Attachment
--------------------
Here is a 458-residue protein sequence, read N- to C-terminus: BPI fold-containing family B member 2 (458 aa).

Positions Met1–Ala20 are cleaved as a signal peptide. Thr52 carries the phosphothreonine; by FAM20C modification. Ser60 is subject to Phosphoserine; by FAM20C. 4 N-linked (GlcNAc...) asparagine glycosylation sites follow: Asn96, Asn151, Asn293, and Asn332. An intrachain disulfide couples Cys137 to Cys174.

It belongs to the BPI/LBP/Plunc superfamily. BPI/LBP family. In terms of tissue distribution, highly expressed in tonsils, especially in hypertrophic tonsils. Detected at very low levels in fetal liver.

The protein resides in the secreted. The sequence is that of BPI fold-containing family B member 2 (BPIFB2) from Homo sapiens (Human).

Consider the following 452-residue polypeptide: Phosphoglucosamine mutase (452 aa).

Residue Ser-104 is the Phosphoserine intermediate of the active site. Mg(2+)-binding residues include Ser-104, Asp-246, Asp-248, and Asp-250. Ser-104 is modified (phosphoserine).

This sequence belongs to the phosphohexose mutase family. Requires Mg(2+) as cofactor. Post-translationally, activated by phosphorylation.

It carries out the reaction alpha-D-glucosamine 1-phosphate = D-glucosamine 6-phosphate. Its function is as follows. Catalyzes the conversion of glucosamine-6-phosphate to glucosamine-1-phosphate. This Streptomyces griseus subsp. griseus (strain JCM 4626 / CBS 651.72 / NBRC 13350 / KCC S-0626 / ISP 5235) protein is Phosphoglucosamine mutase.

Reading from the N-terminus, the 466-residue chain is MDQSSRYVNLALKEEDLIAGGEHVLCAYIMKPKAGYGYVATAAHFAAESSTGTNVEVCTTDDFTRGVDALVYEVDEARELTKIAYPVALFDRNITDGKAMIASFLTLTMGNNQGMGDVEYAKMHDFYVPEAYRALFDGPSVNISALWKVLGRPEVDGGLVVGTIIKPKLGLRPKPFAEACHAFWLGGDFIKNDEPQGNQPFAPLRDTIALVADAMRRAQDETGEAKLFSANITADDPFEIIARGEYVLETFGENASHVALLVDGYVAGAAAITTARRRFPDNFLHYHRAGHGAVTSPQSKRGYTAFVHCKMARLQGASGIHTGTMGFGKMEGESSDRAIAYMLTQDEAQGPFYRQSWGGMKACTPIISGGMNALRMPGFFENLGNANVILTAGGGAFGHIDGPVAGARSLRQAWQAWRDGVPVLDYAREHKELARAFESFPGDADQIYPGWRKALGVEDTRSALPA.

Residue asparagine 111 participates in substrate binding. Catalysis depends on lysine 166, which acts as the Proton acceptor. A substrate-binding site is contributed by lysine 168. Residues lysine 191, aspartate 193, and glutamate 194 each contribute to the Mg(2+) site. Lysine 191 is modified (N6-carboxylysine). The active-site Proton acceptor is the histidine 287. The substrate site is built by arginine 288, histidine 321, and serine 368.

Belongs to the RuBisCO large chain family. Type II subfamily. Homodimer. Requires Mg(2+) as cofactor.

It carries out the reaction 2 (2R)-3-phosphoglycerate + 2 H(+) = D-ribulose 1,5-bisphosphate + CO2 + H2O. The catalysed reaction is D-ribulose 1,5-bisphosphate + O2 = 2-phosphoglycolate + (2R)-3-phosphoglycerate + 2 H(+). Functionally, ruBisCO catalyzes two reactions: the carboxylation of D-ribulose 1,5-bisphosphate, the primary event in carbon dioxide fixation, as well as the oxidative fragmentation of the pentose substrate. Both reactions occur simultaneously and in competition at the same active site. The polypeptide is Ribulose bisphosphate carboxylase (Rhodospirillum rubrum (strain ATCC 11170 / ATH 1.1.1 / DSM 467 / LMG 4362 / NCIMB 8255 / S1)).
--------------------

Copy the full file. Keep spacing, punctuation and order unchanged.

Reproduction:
Here is a 458-residue protein sequence, read N- to C-terminus: BPI fold-containing family B member 2 (458 aa).

Positions Met1–Ala20 are cleaved as a signal peptide. Thr52 carries the phosphothreonine; by FAM20C modification. Ser60 is subject to Phosphoserine; by FAM20C. 4 N-linked (GlcNAc...) asparagine glycosylation sites follow: Asn96, Asn151, Asn293, and Asn332. An intrachain disulfide couples Cys137 to Cys174.

It belongs to the BPI/LBP/Plunc superfamily. BPI/LBP family. In terms of tissue distribution, highly expressed in tonsils, especially in hypertrophic tonsils. Detected at very low levels in fetal liver.

The protein resides in the secreted. The sequence is that of BPI fold-containing family B member 2 (BPIFB2) from Homo sapiens (Human).

Consider the following 452-residue polypeptide: Phosphoglucosamine mutase (452 aa).

Residue Ser-104 is the Phosphoserine intermediate of the active site. Mg(2+)-binding residues include Ser-104, Asp-246, Asp-248, and Asp-250. Ser-104 is modified (phosphoserine).

This sequence belongs to the phosphohexose mutase family. Requires Mg(2+) as cofactor. Post-translationally, activated by phosphorylation.

It carries out the reaction alpha-D-glucosamine 1-phosphate = D-glucosamine 6-phosphate. Its function is as follows. Catalyzes the conversion of glucosamine-6-phosphate to glucosamine-1-phosphate. This Streptomyces griseus subsp. griseus (strain JCM 4626 / CBS 651.72 / NBRC 13350 / KCC S-0626 / ISP 5235) protein is Phosphoglucosamine mutase.

Reading from the N-terminus, the 466-residue chain is MDQSSRYVNLALKEEDLIAGGEHVLCAYIMKPKAGYGYVATAAHFAAESSTGTNVEVCTTDDFTRGVDALVYEVDEARELTKIAYPVALFDRNITDGKAMIASFLTLTMGNNQGMGDVEYAKMHDFYVPEAYRALFDGPSVNISALWKVLGRPEVDGGLVVGTIIKPKLGLRPKPFAEACHAFWLGGDFIKNDEPQGNQPFAPLRDTIALVADAMRRAQDETGEAKLFSANITADDPFEIIARGEYVLETFGENASHVALLVDGYVAGAAAITTARRRFPDNFLHYHRAGHGAVTSPQSKRGYTAFVHCKMARLQGASGIHTGTMGFGKMEGESSDRAIAYMLTQDEAQGPFYRQSWGGMKACTPIISGGMNALRMPGFFENLGNANVILTAGGGAFGHIDGPVAGARSLRQAWQAWRDGVPVLDYAREHKELARAFESFPGDADQIYPGWRKALGVEDTRSALPA.

Residue asparagine 111 participates in substrate binding. Catalysis depends on lysine 166, which acts as the Proton acceptor. A substrate-binding site is contributed by lysine 168. Residues lysine 191, aspartate 193, and glutamate 194 each contribute to the Mg(2+) site. Lysine 191 is modified (N6-carboxylysine). The active-site Proton acceptor is the histidine 287. The substrate site is built by arginine 288, histidine 321, and serine 368.

Belongs to the RuBisCO large chain family. Type II subfamily. Homodimer. Requires Mg(2+) as cofactor.

It carries out the reaction 2 (2R)-3-phosphoglycerate + 2 H(+) = D-ribulose 1,5-bisphosphate + CO2 + H2O. The catalysed reaction is D-ribulose 1,5-bisphosphate + O2 = 2-phosphoglycolate + (2R)-3-phosphoglycerate + 2 H(+). Functionally, ruBisCO catalyzes two reactions: the carboxylation of D-ribulose 1,5-bisphosphate, the primary event in carbon dioxide fixation, as well as the oxidative fragmentation of the pentose substrate. Both reactions occur simultaneously and in competition at the same active site. The polypeptide is Ribulose bisphosphate carboxylase (Rhodospirillum rubrum (strain ATCC 11170 / ATH 1.1.1 / DSM 467 / LMG 4362 / NCIMB 8255 / S1)).